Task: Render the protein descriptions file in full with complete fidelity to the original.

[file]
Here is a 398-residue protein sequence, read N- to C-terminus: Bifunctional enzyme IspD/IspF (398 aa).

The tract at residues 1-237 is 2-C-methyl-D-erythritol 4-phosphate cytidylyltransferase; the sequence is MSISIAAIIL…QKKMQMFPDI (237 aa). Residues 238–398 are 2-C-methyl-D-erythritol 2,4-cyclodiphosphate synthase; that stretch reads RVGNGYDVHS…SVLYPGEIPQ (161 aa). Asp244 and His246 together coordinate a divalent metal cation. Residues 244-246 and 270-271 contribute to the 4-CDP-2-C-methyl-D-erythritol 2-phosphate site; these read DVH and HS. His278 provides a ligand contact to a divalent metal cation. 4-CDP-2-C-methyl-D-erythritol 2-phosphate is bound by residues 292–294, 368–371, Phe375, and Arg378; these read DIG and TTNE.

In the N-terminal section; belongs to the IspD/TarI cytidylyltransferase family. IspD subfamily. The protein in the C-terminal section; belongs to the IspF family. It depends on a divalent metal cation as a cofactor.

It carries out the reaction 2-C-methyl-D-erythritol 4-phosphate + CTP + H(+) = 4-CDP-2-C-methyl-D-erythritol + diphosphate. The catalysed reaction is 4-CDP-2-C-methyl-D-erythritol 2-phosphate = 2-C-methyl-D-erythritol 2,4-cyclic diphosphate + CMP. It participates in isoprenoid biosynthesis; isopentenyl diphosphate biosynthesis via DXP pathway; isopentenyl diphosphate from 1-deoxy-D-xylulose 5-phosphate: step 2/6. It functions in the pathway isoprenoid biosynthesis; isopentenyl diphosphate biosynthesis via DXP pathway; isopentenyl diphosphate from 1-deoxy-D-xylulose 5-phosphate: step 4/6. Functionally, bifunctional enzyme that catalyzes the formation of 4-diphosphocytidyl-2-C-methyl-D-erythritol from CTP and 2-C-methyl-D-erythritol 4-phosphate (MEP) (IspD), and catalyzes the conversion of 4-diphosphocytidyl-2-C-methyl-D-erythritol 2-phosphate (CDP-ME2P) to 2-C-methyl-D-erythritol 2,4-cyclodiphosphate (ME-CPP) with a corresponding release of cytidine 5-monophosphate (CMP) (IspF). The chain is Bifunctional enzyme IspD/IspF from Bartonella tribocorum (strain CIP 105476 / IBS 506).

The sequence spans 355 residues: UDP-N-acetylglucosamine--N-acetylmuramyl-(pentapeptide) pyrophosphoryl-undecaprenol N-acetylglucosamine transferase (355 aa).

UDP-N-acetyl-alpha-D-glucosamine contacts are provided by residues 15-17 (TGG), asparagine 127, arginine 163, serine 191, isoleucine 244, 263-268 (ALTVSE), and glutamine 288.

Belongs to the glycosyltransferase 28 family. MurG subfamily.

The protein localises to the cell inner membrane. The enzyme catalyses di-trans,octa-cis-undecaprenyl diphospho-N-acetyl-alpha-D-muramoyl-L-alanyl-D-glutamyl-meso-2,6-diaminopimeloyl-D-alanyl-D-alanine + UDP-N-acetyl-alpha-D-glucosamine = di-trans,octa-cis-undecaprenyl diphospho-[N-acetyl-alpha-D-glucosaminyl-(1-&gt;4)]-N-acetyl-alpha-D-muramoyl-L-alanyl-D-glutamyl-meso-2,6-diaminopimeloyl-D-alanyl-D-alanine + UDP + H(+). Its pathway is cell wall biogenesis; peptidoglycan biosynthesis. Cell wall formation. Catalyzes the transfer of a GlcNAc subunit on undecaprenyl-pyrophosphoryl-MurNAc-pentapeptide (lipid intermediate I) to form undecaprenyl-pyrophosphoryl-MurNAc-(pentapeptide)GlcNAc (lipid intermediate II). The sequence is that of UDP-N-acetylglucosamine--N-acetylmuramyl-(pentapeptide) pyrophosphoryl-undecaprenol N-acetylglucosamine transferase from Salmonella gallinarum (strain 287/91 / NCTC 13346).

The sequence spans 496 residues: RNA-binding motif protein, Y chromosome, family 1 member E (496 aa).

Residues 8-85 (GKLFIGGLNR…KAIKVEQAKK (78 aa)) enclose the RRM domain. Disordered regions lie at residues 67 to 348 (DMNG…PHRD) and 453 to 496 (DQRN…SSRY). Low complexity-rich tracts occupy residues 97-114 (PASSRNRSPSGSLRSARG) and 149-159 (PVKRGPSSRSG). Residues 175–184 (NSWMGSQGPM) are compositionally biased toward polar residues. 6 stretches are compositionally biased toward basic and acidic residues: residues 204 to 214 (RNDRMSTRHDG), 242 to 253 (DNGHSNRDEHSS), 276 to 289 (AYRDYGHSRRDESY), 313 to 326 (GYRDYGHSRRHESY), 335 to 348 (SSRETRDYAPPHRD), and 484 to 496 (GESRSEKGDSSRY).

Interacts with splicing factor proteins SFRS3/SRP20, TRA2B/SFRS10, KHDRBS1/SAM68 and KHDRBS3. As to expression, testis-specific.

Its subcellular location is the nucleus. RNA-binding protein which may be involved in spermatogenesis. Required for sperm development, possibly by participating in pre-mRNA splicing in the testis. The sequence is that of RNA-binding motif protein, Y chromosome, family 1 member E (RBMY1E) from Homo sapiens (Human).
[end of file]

Here is a 398-residue protein sequence, read N- to C-terminus: Bifunctional enzyme IspD/IspF (398 aa).

The tract at residues 1-237 is 2-C-methyl-D-erythritol 4-phosphate cytidylyltransferase; the sequence is MSISIAAIIL…QKKMQMFPDI (237 aa). Residues 238–398 are 2-C-methyl-D-erythritol 2,4-cyclodiphosphate synthase; that stretch reads RVGNGYDVHS…SVLYPGEIPQ (161 aa). Asp244 and His246 together coordinate a divalent metal cation. Residues 244-246 and 270-271 contribute to the 4-CDP-2-C-methyl-D-erythritol 2-phosphate site; these read DVH and HS. His278 provides a ligand contact to a divalent metal cation. 4-CDP-2-C-methyl-D-erythritol 2-phosphate is bound by residues 292–294, 368–371, Phe375, and Arg378; these read DIG and TTNE.

In the N-terminal section; belongs to the IspD/TarI cytidylyltransferase family. IspD subfamily. The protein in the C-terminal section; belongs to the IspF family. It depends on a divalent metal cation as a cofactor.

It carries out the reaction 2-C-methyl-D-erythritol 4-phosphate + CTP + H(+) = 4-CDP-2-C-methyl-D-erythritol + diphosphate. The catalysed reaction is 4-CDP-2-C-methyl-D-erythritol 2-phosphate = 2-C-methyl-D-erythritol 2,4-cyclic diphosphate + CMP. It participates in isoprenoid biosynthesis; isopentenyl diphosphate biosynthesis via DXP pathway; isopentenyl diphosphate from 1-deoxy-D-xylulose 5-phosphate: step 2/6. It functions in the pathway isoprenoid biosynthesis; isopentenyl diphosphate biosynthesis via DXP pathway; isopentenyl diphosphate from 1-deoxy-D-xylulose 5-phosphate: step 4/6. Functionally, bifunctional enzyme that catalyzes the formation of 4-diphosphocytidyl-2-C-methyl-D-erythritol from CTP and 2-C-methyl-D-erythritol 4-phosphate (MEP) (IspD), and catalyzes the conversion of 4-diphosphocytidyl-2-C-methyl-D-erythritol 2-phosphate (CDP-ME2P) to 2-C-methyl-D-erythritol 2,4-cyclodiphosphate (ME-CPP) with a corresponding release of cytidine 5-monophosphate (CMP) (IspF). The chain is Bifunctional enzyme IspD/IspF from Bartonella tribocorum (strain CIP 105476 / IBS 506).

The sequence spans 355 residues: UDP-N-acetylglucosamine--N-acetylmuramyl-(pentapeptide) pyrophosphoryl-undecaprenol N-acetylglucosamine transferase (355 aa).

UDP-N-acetyl-alpha-D-glucosamine contacts are provided by residues 15-17 (TGG), asparagine 127, arginine 163, serine 191, isoleucine 244, 263-268 (ALTVSE), and glutamine 288.

Belongs to the glycosyltransferase 28 family. MurG subfamily.

The protein localises to the cell inner membrane. The enzyme catalyses di-trans,octa-cis-undecaprenyl diphospho-N-acetyl-alpha-D-muramoyl-L-alanyl-D-glutamyl-meso-2,6-diaminopimeloyl-D-alanyl-D-alanine + UDP-N-acetyl-alpha-D-glucosamine = di-trans,octa-cis-undecaprenyl diphospho-[N-acetyl-alpha-D-glucosaminyl-(1-&gt;4)]-N-acetyl-alpha-D-muramoyl-L-alanyl-D-glutamyl-meso-2,6-diaminopimeloyl-D-alanyl-D-alanine + UDP + H(+). Its pathway is cell wall biogenesis; peptidoglycan biosynthesis. Cell wall formation. Catalyzes the transfer of a GlcNAc subunit on undecaprenyl-pyrophosphoryl-MurNAc-pentapeptide (lipid intermediate I) to form undecaprenyl-pyrophosphoryl-MurNAc-(pentapeptide)GlcNAc (lipid intermediate II). The sequence is that of UDP-N-acetylglucosamine--N-acetylmuramyl-(pentapeptide) pyrophosphoryl-undecaprenol N-acetylglucosamine transferase from Salmonella gallinarum (strain 287/91 / NCTC 13346).

The sequence spans 496 residues: RNA-binding motif protein, Y chromosome, family 1 member E (496 aa).

Residues 8-85 (GKLFIGGLNR…KAIKVEQAKK (78 aa)) enclose the RRM domain. Disordered regions lie at residues 67 to 348 (DMNG…PHRD) and 453 to 496 (DQRN…SSRY). Low complexity-rich tracts occupy residues 97-114 (PASSRNRSPSGSLRSARG) and 149-159 (PVKRGPSSRSG). Residues 175–184 (NSWMGSQGPM) are compositionally biased toward polar residues. 6 stretches are compositionally biased toward basic and acidic residues: residues 204 to 214 (RNDRMSTRHDG), 242 to 253 (DNGHSNRDEHSS), 276 to 289 (AYRDYGHSRRDESY), 313 to 326 (GYRDYGHSRRHESY), 335 to 348 (SSRETRDYAPPHRD), and 484 to 496 (GESRSEKGDSSRY).

Interacts with splicing factor proteins SFRS3/SRP20, TRA2B/SFRS10, KHDRBS1/SAM68 and KHDRBS3. As to expression, testis-specific.

Its subcellular location is the nucleus. RNA-binding protein which may be involved in spermatogenesis. Required for sperm development, possibly by participating in pre-mRNA splicing in the testis. The sequence is that of RNA-binding motif protein, Y chromosome, family 1 member E (RBMY1E) from Homo sapiens (Human).